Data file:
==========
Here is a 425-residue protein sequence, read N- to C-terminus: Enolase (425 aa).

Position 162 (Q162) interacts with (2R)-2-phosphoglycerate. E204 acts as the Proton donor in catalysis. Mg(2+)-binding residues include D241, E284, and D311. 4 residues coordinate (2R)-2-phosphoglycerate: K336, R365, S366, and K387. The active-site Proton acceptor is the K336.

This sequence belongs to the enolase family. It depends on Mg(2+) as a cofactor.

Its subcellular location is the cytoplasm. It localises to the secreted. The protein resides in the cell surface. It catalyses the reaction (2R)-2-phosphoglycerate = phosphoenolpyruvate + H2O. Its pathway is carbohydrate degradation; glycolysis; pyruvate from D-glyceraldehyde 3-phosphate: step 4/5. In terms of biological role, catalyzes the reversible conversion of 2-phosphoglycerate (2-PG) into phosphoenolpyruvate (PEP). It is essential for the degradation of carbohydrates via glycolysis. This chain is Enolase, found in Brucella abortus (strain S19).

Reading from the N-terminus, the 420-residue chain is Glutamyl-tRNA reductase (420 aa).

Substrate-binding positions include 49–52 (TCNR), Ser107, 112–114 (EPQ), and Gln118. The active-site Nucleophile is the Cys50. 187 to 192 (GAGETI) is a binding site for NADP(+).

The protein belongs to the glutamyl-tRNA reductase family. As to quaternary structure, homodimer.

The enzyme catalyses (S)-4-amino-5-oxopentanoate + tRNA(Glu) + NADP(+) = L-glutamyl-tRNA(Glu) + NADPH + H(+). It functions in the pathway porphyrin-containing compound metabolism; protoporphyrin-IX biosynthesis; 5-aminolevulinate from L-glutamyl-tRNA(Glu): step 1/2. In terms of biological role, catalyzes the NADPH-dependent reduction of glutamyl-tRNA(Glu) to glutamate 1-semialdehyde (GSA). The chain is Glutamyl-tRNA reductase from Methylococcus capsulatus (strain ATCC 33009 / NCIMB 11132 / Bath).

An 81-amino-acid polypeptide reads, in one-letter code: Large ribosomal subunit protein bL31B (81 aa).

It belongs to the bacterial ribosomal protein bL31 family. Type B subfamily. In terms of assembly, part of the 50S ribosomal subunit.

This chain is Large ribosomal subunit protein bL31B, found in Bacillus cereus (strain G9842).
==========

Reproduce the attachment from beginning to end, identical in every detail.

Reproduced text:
Here is a 425-residue protein sequence, read N- to C-terminus: Enolase (425 aa).

Position 162 (Q162) interacts with (2R)-2-phosphoglycerate. E204 acts as the Proton donor in catalysis. Mg(2+)-binding residues include D241, E284, and D311. 4 residues coordinate (2R)-2-phosphoglycerate: K336, R365, S366, and K387. The active-site Proton acceptor is the K336.

This sequence belongs to the enolase family. It depends on Mg(2+) as a cofactor.

Its subcellular location is the cytoplasm. It localises to the secreted. The protein resides in the cell surface. It catalyses the reaction (2R)-2-phosphoglycerate = phosphoenolpyruvate + H2O. Its pathway is carbohydrate degradation; glycolysis; pyruvate from D-glyceraldehyde 3-phosphate: step 4/5. In terms of biological role, catalyzes the reversible conversion of 2-phosphoglycerate (2-PG) into phosphoenolpyruvate (PEP). It is essential for the degradation of carbohydrates via glycolysis. This chain is Enolase, found in Brucella abortus (strain S19).

Reading from the N-terminus, the 420-residue chain is Glutamyl-tRNA reductase (420 aa).

Substrate-binding positions include 49–52 (TCNR), Ser107, 112–114 (EPQ), and Gln118. The active-site Nucleophile is the Cys50. 187 to 192 (GAGETI) is a binding site for NADP(+).

The protein belongs to the glutamyl-tRNA reductase family. As to quaternary structure, homodimer.

The enzyme catalyses (S)-4-amino-5-oxopentanoate + tRNA(Glu) + NADP(+) = L-glutamyl-tRNA(Glu) + NADPH + H(+). It functions in the pathway porphyrin-containing compound metabolism; protoporphyrin-IX biosynthesis; 5-aminolevulinate from L-glutamyl-tRNA(Glu): step 1/2. In terms of biological role, catalyzes the NADPH-dependent reduction of glutamyl-tRNA(Glu) to glutamate 1-semialdehyde (GSA). The chain is Glutamyl-tRNA reductase from Methylococcus capsulatus (strain ATCC 33009 / NCIMB 11132 / Bath).

An 81-amino-acid polypeptide reads, in one-letter code: Large ribosomal subunit protein bL31B (81 aa).

It belongs to the bacterial ribosomal protein bL31 family. Type B subfamily. In terms of assembly, part of the 50S ribosomal subunit.

This chain is Large ribosomal subunit protein bL31B, found in Bacillus cereus (strain G9842).